• Step #1: Ask “How Much?” (What volume to prepare?)
  • Step #2: Ask “How Strong?” (What molarity?)
  • Step #3: Ask “What does it weigh?” (Molar mass is?)

1.500 L

0.500 mol

58.44 g

= 43.8 g

1 L

1 mol

serial dilution

It is not practical to keep solutions of many different concentrations on hand, so chemists prepare more dilute solutions from a more concentrated “stock” solution.

Serial Dilution

Problem: What volume of stock (11.6 M) hydrochloric acid is needed to prepare 250. mL of 3.0 M HCl solution?

MstockVstock = MdiluteVdilute

(11.6 M)(x Liters) = (3.0 M)(0.250 Liters)

x Liters = (3.0 M)(0.250 Liters)

11.6 M

= 0.065 L

a single replacement reactions
A. Single Replacement Reactions

A + BX  AX + B

BX + Y  BY + X

Replacement of:

  • Metals by another metal
  • Hydrogen in an acid by a metal
  • Hydrogen in water by a metal
  • Halogens by more active halogens
  • Ex. Mg(s) + HCl(aq)

MgCl2(aq) + H2(g)

  • Ex. 2 Li(s) + 2 H2O(l)

2 LiOH(aq) + H2(g)

the activity series of the metals
The Activity Series of the Metals
  • Lithium
  • Potassium
  • Calcium
  • Sodium
  • Magnesium
  • Aluminum
  • Zinc
  • Chromium
  • Iron
  • Nickel
  • Lead
  • Hydrogen
  • Bismuth
  • Copper
  • Mercury
  • Silver
  • Platinum
  • Gold

Metals can replace other metals

provided that they are above the

metal that they are trying to

replace.

Metals above hydrogen can

replace hydrogen in acids.

Metals from sodium upward can

replace hydrogen in water

the activity series of the halogens
The Activity Series of the Halogens
  • Fluorine
  • Chlorine
  • Bromine
  • Iodine

Halogens can replace other

halogens in compounds, provided

that they are above the halogen

that they are trying to replace.

2NaCl(s) + F2(g) 

2NaF(s) + Cl2(g)

???

MgCl2(s) + Br2(g) 

No Reaction

???

practice problems answers are unbalanced
Practice problems - Answers are unbalanced! 

1. Mg + FeCl3

Fe + MgCl2

2. Sodium is added to water.

Na + H2O  H2 + NaOH

3. Lithium is added to hydrochloric acid

Li + HCl  H2 + LiCl

4. Zinc is added to a solution of sodium chloride

Zn + NaCl  N.R.

5. Chlorine gas is bubbled into a solution of potassium iodide

Cl2 + KI  I2 + KCl

6. Chlorine gas is bubbled into a solution of potassium fluoride

Cl2 + KF  N. R.

double replacement reactions
Double Replacement Reactions

The ions of two compounds exchange placesin an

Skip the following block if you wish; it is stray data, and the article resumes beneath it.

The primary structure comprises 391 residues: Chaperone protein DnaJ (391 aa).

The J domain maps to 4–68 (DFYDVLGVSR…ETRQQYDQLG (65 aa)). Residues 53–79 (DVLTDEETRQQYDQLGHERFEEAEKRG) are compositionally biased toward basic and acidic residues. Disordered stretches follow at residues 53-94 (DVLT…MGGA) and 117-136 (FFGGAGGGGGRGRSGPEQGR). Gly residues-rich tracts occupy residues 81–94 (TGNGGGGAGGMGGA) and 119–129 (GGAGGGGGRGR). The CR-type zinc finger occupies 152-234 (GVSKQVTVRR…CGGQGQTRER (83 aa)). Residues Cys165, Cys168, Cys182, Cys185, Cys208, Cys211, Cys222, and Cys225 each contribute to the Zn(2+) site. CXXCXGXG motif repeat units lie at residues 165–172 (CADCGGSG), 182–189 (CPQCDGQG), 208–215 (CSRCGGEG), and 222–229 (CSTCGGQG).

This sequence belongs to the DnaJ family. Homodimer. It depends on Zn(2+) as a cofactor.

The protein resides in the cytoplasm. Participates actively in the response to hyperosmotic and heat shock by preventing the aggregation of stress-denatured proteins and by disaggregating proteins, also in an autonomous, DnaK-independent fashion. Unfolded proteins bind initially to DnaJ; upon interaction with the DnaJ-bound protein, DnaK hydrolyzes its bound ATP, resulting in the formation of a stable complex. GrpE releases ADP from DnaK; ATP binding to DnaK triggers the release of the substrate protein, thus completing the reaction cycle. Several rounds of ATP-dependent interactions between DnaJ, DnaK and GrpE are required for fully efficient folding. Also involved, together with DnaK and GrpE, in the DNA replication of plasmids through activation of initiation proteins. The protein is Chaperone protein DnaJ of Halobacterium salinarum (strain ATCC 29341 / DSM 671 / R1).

aqueous solution to form two new compounds.

AX + BY  AY + BX

One of the compounds formed is usually a

precipitate(an insoluble solid), an insoluble gasthat bubbles out of solution, or a molecular compound, usually water.

slide22

Double replacement forming a precipitate…

Double replacement (ionic) equation

Pb(NO3)2(aq) + 2KI(aq)  PbI2(s) + 2KNO3(aq)

Complete ionic equation shows compounds as aqueous ions

Pb2+(aq) + 2 NO3-(aq) + 2 K+(aq) +2 I-(aq)  PbI2(s) + 2K+(aq) + 2 NO3-(aq)

Net ionic equation eliminates the spectator ions

Pb2+(aq) + 2 I-(aq)  PbI2(s)

d r practice problems
D.R. Practice problems

1. KBr(aq) + AgNO3(aq) 

AgBr(s) + KNO3(aq)

2. Silver nitrate + potassium chromate 

2AgNO3(aq) + K2CrO4(aq)  AgCrO4(s) + 2KNO3(aq)

3. Ammonium chloride + cobalt (II) sulfate 

2NH4Cl(aq) + CoSO4(aq)  (NH4)2SO4(aq) + CoCl2(aq) N.R.

4. Lithium hydroxide + sodium chromate

2LiOH(aq) + Na2CrO4(aq)  2NaOH(aq) + Li2CrO4(s)

5. Zinc acetate + cesium hydroxide 

Zn(C2H3O2)2(aq) + 2CsOH(aq)  Zn(OH)2(s) + 2CsC2H3O2(aq)

6. What is the net ionic equation for the rxn above?

Zn+2(aq) + OH-(aq)  Zn(OH)2(s)

unstable compounds own note paper
Unstable Compounds!!! (own note paper)
  • Ammonium hydroxide
    • NH4OH
  • Carbonic Acid
    • H2CO3
  • Sulfurous acid
    • H2SO3
  • Sulfide salts (ex. Na2S) from acid (H+)
  • All break down to form other products!
    • NH4OH  NH3(g) + H2O(l)
    • H2CO3  CO2(g) + H2O(l)
    • H2SO3  SO2(g) + H2O(l)
    • S-2  H2S(g)
unstable examples

1. Sodium sulfite + hydrochloric acid

Unstable Examples:

Na2SO3(aq) + 2HCl(aq)  H2SO3(aq) + 2NaCl(aq)

H2SO3(aq)  H2O(l) + SO2(g)

Na2SO3(aq) + 2HCl(aq)  H2O(l) + SO2(g) + 2NaCl(aq)

2. Ammonium sulfate + sodium hydroxide

(NH4)2SO4(aq) + NaOH(aq)  2 NH4OH(aq) + Na2SO4(aq)

2 NH4OH(aq)  2 NH3(g) + H2O(l)

(NH4)2SO4(aq)+ 2NaOH(aq)  2NH3(g) + 2H2O(l) + Na2SO4(aq)

What is the net ionic equation for the reaction above?

NH4+(aq) + OH-(aq)  NH3(g) + H2O(l)